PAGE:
The Glass House: Sponges of the Alaska Seamounts
August 11-12, 2004
George P. Schmahl
Flower Garden Banks National Marine Sanctuary
Deep-sea corals are not the only habitat formers on the seamounts. (QuickTime, 1.6 Mb)
Sponges are an obvious and important component of the sea floor animal community in many marine habitats, including the seamounts of the Gulf of Alaska. In every dive conducted so far, scientists in the deep submergence vehicle (DSV) Alvin have documented sponges. Next to the deep-water corals, they are probably the most common invertebrate group attached to the substrate. Like corals, they provide important habitat for a variety of mobile marine creatures, such as brittle stars, crabs, crinoids (feather stars), and shrimp. While much attention is given to the study of deep-sea corals, much less is known about the role that sponges play in deep-sea biological communities.
What is a sponge? Sponges are one of the most primitive forms of multicellular animals. They are one of the groups of sessile invertebrates, which mean they are firmly attached to the sea floor (with a few bizarre exceptions) for their entire adult life. They survive by pumping water through their porous bodies to extract very small food particles and dissolved substances. Although primitive, sponges have been a very successful animal group. There are over 7,000 known species of sponges, but scientists agree that there are probably thousands more species which have yet to be discovered.
Like all sessile invertebrates, sponges can neither run nor hide from predators. Therefore, over the millions of years of their existence, sponges have developed novel ways to keep other organisms from eating them. Sponges produce a wide range of interesting chemicals within their tissues that help defend against predation. Recently, scientists have discovered that some of these chemicals are also useful for human purposes, including the treatment of diseases like cancer. Like deep-water corals, sponges are threatened because of habitat destruction from indiscriminate trawling and other human activities.
Sponges exist in a variety of growth forms. Some grow as thin encrustations on rocks; others are amorphous blobs. Many sponges form complex and beautiful structures, resulting in colorful tubes, vases, baskets, and barrels. Some sponges, like those found in Antarctica, grow as large as a Mini Cooper! To support these growth forms, sponges contain internal skeletons made of mineral substances or protein fibers. Most sponges utilize small mineral bones made of silicon dioxide (silica), called spicules. The glass-like spicules come in a variety of shapes and sizes, and they can form complex structures that give the sponge its shape and support.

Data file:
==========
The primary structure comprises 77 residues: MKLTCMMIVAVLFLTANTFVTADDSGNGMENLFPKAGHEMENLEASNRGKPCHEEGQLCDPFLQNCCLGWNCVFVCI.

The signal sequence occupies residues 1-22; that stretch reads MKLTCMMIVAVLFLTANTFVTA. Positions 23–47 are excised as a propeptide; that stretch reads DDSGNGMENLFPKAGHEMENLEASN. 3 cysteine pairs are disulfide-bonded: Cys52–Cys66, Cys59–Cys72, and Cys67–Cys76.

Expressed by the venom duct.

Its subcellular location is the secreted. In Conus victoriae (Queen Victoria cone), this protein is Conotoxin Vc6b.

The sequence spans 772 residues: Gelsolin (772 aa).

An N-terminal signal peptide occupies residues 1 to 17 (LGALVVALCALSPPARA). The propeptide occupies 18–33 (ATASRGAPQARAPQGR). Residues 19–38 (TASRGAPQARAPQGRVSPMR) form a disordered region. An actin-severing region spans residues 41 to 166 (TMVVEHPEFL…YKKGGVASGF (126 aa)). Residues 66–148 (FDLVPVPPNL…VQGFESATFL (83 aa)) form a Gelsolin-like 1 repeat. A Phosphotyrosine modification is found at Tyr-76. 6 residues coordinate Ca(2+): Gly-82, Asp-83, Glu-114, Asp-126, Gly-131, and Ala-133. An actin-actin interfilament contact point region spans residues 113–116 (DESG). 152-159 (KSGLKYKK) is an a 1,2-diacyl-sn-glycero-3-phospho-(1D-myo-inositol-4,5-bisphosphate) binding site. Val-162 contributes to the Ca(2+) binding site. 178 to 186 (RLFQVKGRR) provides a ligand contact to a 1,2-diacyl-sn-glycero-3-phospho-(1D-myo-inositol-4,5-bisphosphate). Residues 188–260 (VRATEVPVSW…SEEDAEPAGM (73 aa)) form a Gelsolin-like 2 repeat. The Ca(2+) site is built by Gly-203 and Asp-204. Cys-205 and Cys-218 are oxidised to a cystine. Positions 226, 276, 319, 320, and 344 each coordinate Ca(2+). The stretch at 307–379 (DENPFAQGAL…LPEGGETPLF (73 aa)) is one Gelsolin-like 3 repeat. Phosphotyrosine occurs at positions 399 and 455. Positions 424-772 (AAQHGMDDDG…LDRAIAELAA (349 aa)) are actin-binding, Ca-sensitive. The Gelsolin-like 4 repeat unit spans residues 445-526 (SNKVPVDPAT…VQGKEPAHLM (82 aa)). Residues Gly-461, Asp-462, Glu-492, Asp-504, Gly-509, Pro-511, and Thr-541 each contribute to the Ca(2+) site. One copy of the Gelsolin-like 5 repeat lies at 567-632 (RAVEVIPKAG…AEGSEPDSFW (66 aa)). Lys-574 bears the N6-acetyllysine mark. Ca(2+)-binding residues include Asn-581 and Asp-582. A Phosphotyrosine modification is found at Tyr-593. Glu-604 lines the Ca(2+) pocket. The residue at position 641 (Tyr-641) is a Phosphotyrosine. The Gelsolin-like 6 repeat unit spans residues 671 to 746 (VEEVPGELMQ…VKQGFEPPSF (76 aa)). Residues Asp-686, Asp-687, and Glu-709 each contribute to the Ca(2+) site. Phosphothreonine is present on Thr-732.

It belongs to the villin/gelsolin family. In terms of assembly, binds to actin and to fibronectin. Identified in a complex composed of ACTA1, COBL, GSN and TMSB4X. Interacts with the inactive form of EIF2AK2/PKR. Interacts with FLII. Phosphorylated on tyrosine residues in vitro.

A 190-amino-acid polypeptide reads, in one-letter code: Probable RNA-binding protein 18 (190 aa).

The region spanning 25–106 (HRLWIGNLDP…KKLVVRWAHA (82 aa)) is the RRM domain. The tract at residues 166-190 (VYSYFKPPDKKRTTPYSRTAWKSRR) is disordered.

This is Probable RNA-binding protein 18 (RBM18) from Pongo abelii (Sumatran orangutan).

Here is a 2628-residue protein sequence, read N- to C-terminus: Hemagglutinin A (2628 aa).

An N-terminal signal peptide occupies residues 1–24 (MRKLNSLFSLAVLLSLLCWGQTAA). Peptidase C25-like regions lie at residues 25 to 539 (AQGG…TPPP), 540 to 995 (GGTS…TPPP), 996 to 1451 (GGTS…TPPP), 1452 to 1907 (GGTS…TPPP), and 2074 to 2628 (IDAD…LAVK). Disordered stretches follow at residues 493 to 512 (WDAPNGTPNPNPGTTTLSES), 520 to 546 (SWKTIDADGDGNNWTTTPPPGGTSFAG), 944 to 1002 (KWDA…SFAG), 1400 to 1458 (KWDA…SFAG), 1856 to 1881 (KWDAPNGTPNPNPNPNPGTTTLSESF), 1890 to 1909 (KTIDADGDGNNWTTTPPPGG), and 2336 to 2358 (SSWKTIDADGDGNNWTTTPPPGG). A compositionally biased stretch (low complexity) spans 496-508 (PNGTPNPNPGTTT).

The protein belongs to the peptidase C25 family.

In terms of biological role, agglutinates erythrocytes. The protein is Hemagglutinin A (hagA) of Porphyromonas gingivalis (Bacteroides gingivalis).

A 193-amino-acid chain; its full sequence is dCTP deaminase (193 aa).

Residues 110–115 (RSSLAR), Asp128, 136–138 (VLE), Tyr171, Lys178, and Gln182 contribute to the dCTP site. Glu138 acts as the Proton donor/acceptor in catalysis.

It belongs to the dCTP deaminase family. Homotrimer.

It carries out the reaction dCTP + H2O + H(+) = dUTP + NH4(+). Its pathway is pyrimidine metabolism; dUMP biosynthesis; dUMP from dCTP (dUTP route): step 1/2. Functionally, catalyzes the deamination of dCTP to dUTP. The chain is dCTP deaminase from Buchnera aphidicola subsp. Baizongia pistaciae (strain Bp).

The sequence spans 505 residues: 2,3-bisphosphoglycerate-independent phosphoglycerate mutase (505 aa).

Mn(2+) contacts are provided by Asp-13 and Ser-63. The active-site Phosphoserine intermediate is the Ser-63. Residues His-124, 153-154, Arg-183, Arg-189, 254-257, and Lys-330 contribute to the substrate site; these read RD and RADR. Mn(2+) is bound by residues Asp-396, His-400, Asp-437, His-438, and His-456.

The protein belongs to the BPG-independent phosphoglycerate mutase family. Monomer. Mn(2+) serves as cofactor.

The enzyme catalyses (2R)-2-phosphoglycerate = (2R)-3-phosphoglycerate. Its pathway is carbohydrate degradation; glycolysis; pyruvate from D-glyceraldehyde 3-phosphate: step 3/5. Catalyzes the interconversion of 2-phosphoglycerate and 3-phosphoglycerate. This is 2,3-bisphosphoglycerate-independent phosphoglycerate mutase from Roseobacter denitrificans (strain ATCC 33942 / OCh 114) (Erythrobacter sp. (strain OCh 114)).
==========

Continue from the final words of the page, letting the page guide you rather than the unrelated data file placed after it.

Because many sponge species have spicules of a unique size and shape, taxonomists (scientists who identify and categorize living organisms) use them to differentiate species of sponge. A distinctive set of spicules of a specific size and shape that sets them apart from all other species. Spicules exist in a host of bizarre shapes, like spears, clubs, stars, hooks, and horns, but individual spicules are usually tiny -- less than a millimeter in length -- and must be viewed under a microscope.
The most common sponges we have encountered on this mission are representatives of a group called the glass sponges, or hexactinellids, that is common only in the deep ocean. Unlike most sponges, glass sponges produce extremely large spicules that fuse together in beautiful patterns to form a glass house; a complex skeleton that will often remain intact even after the sponge itself dies. The most famous glass sponge is a species of Euplectella, known as the Venus flower basket, which builds its skeleton in a way that entraps a certain species of shrimp inside.
My favorite sponge so far is a unique vase-like species that was collected August 3 on Dive #4027 at 2,345 m (approximately 7,738 ft) at Denson Seamount. It stood about 8-10 in off the sea floor, but instead of being attached to a rock, this sponge had formed a root-like structure out of over-sized spicules (several inches in length) in order to anchor into the soft substrate. In the lab on deck, when the sponge was viewed with the root mass pointing upwards, someone remarked that the sponge had hair like Bill Clinton. The name stuck.
Like most glass sponges, "Bill Clinton" had very distinctive spicules. One type of spicule looked like a spiked club with five sharp prongs at the other end -- a form that sponge taxonomists refer to as a pinular hexactin. This sponge also contained a very small hook-like spicule known as an amphidisc, which tells us that it is within the order of glass sponges known as Amphidiscosida. With further study, we hope to narrow its identity down to the species level -- and give it a proper scientific name.
Sign up for the Ocean Explorer E-mail Update List.